So what have we changed in this design, compared to the last design? What are we doing to improve the platform in a way that enhances functionality without increasing complexity?
- In the former design, the Calendar Service functioned as a cache for availability and appointment information, and a separate service managed appointment logic. However, since support of this feature requires considerable frontend changes as well, we made the conscious decision to simplify the API and provide frontend-ready responses directly from the Calendar Service. This allows us to set a timeline to migrate the remaining features out of the Appointments API and into the Calendar Service.
- The Third-Party Appointments Adapter for the original service was a component of the booking platform, devoted to the singular task of synchronizing appointment information with external partners. As the requirements for an adapter increased, we chose to build a new adapter component to supersede the old one. There were a couple of reasons for this:
- The older Third Party Appointments Adapter is fairly out-of-date and has been minimally maintained; it would require a decent modernization effort to bring it in line with the increased latency and throughput requirements of the newer adapter.
- The newer Third Party Orders & Appointment Adapter occupies a more integrated role in the Groupon ecosystem — not pictured in the design implementation above (for simplicity’s sake) are the platform services utilized for mapping partner ids to internal ids or for managing signed requests. The original adapter was a much more standalone component.
- Using Calendar Service as the local source of truth for appointment information and the initiator of synchronization tasks allows us to bypass a flaw which might be obvious from the initial diagram — if the Third-Party Appointments Adapter fails to act on a booking sync message, we can lose consistency when the local, Calendar Service data does not reflect the partner appointment status.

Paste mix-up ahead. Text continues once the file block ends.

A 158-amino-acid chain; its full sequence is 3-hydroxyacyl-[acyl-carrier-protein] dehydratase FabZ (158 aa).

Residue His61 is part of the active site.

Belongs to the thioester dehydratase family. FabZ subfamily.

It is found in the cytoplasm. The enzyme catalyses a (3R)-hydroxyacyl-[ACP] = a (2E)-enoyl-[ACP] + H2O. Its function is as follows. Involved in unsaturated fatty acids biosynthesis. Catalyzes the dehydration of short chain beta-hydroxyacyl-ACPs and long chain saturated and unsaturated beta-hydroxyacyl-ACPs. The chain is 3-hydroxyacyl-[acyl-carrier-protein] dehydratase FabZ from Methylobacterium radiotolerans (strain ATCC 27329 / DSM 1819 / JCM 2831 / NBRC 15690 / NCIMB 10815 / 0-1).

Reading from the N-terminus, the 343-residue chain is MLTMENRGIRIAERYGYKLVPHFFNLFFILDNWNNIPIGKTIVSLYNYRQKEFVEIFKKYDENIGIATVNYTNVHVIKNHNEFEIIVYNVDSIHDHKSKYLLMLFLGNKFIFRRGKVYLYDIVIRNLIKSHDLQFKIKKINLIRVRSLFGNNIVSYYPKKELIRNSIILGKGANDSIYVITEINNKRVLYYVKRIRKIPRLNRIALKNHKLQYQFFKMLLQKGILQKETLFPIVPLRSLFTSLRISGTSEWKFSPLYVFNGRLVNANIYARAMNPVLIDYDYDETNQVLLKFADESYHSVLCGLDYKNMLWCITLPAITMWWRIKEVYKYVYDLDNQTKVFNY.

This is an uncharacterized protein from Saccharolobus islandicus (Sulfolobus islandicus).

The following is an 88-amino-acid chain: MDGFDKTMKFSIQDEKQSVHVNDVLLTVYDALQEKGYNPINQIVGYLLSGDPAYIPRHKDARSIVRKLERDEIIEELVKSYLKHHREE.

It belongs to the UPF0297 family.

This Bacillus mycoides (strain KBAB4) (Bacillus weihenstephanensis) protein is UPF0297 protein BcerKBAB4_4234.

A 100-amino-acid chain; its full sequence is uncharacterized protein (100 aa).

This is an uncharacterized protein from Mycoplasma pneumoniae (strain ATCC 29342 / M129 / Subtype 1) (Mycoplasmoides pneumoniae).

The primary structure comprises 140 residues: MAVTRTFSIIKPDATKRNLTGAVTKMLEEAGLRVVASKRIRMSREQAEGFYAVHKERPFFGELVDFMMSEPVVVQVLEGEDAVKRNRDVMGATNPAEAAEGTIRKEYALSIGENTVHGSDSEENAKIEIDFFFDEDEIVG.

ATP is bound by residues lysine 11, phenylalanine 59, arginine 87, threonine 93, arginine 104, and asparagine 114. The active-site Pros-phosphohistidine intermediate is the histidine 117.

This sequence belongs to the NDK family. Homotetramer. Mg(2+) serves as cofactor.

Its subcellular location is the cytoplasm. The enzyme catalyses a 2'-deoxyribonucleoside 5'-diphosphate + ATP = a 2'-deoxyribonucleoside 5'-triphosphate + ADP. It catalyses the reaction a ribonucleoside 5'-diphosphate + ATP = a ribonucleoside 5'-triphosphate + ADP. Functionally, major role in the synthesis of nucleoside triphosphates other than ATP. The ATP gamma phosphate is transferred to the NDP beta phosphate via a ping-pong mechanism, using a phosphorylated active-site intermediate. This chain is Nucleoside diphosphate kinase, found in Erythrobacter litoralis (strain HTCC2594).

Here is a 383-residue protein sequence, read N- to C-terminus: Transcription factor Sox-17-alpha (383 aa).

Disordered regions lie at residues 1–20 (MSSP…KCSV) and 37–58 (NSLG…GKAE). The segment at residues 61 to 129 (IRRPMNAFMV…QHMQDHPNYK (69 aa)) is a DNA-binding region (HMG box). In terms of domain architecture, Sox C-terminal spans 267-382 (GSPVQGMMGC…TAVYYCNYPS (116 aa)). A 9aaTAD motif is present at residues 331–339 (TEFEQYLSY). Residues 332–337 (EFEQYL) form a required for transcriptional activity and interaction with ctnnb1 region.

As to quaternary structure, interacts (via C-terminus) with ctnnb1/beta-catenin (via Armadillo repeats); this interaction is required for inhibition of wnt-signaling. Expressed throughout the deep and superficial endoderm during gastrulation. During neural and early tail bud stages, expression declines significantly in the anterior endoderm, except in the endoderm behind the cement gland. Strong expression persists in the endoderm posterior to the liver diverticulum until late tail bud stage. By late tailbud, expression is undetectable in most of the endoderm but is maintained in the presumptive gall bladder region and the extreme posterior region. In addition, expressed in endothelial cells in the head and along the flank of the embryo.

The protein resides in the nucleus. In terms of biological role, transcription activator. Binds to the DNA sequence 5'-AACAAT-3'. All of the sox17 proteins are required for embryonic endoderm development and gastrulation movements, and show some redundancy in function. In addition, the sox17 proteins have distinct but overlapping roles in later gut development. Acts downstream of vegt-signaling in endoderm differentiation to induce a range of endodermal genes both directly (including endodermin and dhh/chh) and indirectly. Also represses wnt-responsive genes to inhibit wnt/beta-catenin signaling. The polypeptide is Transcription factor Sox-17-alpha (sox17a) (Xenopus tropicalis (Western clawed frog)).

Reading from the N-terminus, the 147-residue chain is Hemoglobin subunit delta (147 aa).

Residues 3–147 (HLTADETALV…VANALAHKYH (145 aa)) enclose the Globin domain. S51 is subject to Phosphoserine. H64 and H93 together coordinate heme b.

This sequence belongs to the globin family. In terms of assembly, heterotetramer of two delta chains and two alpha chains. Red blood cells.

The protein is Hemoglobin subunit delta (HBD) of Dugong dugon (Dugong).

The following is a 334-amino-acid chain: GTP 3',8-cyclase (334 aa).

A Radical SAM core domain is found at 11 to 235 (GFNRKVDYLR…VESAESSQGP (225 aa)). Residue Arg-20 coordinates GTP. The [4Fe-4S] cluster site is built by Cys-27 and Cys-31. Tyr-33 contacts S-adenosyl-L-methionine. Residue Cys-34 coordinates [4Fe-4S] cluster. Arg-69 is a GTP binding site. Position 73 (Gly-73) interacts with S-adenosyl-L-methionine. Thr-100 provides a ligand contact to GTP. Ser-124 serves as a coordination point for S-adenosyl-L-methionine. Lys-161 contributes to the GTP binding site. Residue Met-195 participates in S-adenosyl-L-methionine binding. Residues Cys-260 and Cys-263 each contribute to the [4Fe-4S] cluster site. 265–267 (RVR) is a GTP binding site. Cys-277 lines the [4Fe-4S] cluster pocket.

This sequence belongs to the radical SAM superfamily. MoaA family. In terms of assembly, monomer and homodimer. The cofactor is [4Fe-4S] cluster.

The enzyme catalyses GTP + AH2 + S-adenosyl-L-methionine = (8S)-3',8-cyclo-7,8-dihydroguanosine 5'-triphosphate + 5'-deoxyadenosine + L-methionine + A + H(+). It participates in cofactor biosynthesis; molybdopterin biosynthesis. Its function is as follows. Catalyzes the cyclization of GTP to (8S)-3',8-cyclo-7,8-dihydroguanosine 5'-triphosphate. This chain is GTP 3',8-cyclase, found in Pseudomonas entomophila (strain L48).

After making the above changes, we now have two flows — the legacy flow through the old service architecture, and the newer behaviors which support synchronization of both appointment and purchase events. Since the capabilities of the newer platform are a superset of the capabilities of the older platform, we have a pretty straightforward task in deprecating the older Third Party Appointments Adapter and Appointments API and migrating them into the new service.
These kinds of large changes are very difficult to scope for when there is a constant demand for increased feature development and functionality. Often, in order to make meaningful iterative improvements to systems (and more importantly, to avoid building hacky workarounds), it’s a useful exercise to consider how the implementation of newer features, especially large ones, might also be useful in modernizing your older flows. One should be considerate of the amount of technical debt accrued in doing so, of course — in a heavily feature-driven environment, the cost of service deprecation, feature migration, and refactoring is not insignificant — but very often, if platform shortcomings are considered carefully alongside new feature requests, significant steps forward can be made in both areas for much less effort than it would be to tackle both items separately.
To summarize, it pays to be cognizant of the limitations of an existing platform whenever a large feature presents an opportunity. Often, if you consider the known pain points or future plans for related parts of your platform, you can design a versatile solution which solves not only your immediate feature goals but also lays the foundation for improvements within the larger scope within which your feature change resides.